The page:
Thursday, October 12, 2023

Introducing our new collaboration - Shaping Agility

In 2015, Martin Burns had a vision.  A passionate agilist and early adopter of and advocate for SAFe, he felt strongly that the community needed a way to come together and collaborate to shape the evolution of the framework.  With the help of his wife Lucy and the support of Scaled Agile Inc, he activated this by creating and hosting the first SAFe Leadership Retreat in Crieff, Scotland.  He was seeking “An event that brings experienced leaders together to build the community and creatively take SAFe forward.”  

Given the general application of SAFe in large enterprise and the prevailing ‘partner consultancy’ based model, creating an environment where both consultants and practitioners came together to transcend boundaries and share was no mean feat.  But Martin’s seemingly boundless energy made it a reality.  Forty people gathered for 2 days of unconference and amazing collaboration and friendship building.

Photos courtesy of Phil Gardiner, unofficial Retreat photographer

We regathered in Banff, Canada in 2016 and then returned to Scotland for 3 days in Edinburgh in 2017.  The conversations were rich, the friendships deepened, and the sense of community continued to grow.   The influence on the framework was also tangible – Essential SAFe being a great example of something created in a breakout session entailing an intense discussion about how much you could remove from SAFe without breaking it. 

Sadly, in 2019 Martin passed away and the world lost an amazing human being.  Although the SAFe Leadership Retreat disappeared without Martin’s energy, the community he’d inspired lived on.  At every SAFE Summit, SPCT or Fellows gathering you’d find clusters of people who’d formed community at a Leadership Retreat gathered, sharing in deep conversation, reminiscing on the retreats, lamenting their absence in our lives and talking about how bring it back to life.  

The first post-COVID SAFe Summit in Denver last year was no exception.  One of the retreat buddies I reconnected with was Wolfgang Brandhuber.   He had been doing a lot of work on Large Solution and wanted to share some of his thinking about a structure somewhere between an ART and a Team called a Solution Area.  We found a spare flipchart, and an hour later we’d figured out this was almost identical to what I called an ‘Agile Release Tram’ and agreed that we should leverage the fact COVID had taught us virtual collaboration and keep the discussion going once we got home.  We started weekly calls, and it was fun.  We were back to the types of conversations we used to have time for at the Retreat, but without the 24 hours on a plane!   Saahil Panikar started to join us, and this series culminated in the events I shared in my ‘Emerging from Seclusion’ post in May.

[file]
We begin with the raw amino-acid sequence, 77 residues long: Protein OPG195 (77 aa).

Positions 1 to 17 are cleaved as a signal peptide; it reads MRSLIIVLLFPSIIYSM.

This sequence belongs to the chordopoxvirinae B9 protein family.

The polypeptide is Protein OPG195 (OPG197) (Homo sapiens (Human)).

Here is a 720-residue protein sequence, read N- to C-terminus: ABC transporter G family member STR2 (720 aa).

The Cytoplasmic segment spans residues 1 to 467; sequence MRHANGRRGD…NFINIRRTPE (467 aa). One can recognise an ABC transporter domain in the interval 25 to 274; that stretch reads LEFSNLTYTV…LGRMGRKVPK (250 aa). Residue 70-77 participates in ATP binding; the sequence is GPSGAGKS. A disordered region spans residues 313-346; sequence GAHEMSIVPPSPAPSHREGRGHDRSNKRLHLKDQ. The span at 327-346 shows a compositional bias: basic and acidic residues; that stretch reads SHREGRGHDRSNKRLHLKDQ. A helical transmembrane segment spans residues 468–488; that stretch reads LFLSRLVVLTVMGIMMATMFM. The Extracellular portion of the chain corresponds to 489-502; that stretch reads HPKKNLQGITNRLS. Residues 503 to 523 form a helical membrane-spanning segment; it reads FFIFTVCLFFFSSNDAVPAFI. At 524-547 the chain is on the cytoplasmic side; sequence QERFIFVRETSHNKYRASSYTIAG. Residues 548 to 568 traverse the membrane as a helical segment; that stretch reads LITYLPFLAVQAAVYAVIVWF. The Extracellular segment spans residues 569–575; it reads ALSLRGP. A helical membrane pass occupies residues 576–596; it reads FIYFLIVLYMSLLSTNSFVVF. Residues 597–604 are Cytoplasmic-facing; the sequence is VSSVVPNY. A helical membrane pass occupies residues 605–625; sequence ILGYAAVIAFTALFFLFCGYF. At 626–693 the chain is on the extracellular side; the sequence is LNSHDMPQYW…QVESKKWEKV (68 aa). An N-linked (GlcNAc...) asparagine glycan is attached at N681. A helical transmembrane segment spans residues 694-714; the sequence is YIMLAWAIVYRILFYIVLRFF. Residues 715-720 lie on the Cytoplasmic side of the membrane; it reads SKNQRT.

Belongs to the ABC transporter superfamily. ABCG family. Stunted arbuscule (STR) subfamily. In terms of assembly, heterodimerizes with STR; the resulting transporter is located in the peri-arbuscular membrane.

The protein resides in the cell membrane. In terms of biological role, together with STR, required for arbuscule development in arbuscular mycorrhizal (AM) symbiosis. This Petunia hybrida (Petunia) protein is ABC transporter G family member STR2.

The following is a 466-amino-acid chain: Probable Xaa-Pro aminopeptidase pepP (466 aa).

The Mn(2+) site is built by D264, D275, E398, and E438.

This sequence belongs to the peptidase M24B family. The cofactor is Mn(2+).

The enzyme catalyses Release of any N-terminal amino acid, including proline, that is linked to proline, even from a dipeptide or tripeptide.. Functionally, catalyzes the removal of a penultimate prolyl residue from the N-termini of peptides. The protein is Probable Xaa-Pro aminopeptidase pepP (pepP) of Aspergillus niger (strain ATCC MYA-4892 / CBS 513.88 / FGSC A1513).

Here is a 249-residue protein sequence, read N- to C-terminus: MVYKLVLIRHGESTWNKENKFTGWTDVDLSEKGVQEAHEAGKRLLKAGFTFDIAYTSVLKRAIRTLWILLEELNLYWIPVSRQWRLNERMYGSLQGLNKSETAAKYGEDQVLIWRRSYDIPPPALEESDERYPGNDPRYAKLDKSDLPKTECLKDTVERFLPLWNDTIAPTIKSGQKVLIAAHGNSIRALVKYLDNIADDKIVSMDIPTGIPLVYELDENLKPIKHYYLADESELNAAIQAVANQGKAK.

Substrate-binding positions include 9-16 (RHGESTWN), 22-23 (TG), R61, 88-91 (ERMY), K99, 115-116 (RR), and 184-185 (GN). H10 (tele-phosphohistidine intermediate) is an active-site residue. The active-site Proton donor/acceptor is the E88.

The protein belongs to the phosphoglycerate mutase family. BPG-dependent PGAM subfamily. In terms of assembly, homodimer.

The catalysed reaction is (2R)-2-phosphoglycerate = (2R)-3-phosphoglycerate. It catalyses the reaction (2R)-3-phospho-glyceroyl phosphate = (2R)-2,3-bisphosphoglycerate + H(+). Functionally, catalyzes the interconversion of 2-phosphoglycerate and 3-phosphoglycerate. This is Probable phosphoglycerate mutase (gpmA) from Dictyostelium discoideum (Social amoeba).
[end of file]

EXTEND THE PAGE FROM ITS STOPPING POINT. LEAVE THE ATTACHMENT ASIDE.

As I wrote the ‘seclusion post’ I was sitting in Mexico on a writing retreat.  What I didn’t mention was that I was spending a couple of hours a day chatting to ‘fellow FellowEric Willeke.  I’d been so energized by my collaboration with Wolfgang and Saahil that somewhere on the train between Munich and Prague I’d dreamed up the idea of deliberately creating a collaboration community.  I didn’t know what it looked like, but I did know it involved a Discord community server and lots of collaboration and creation.  Serendipitously, Eric had reached a point in his ’year of not working’ where he was starting to think about what a return looked like.  We’d both shared the Leadership Retreat experience, both enjoyed engaging with others who could stretch our thinking and both felt very values-driven in our creative intent.  Further, if there was one person in the world I knew could challenge my thinking on pretty much anything in the world of Enterprise Agility it was Eric!

What quickly emerged was the idea of creating a community which provided a shared platform to enable collaboration between thought leaders.  The backdrop to our conversation was an amazing book Eric had pointed me to: Jacqueline Novogratz’s ‘Manifesto for a Moral Revolution’.  We knew the community needed to be purpose-driven, even if our purpose paled in comparison to “changing the way the world tackles poverty”.  Eric’s purpose of ‘Creating a stress-free world of work in pursuit of a kinder, more abundant world of humans’ aligned incredibly strongly with my ‘Create a world where people are excited to come to work and fulfilled by the outcomes they’re a part of creating’, so we had a foundation for the journey ahead.

In true agile fashion, we embarked on an iterative process.  We wanted a ‘collaboration rather than a company’, so we began by testing our ability to generate routine collaboration and generative discussion via our Discord community.   Novogratz suggests that “if you are a change agent, then you are by definition a nonconformist”.  Eric and I both love to ‘live on the edge’ teasing at the boundaries of ‘SAFe Canon’ and our other founding members Wolfgang and Saahil were no strangers to living on the edge either so when it came to picking a name Eric’s ownership of the domain made life easy – we became ‘Shaping Agility’.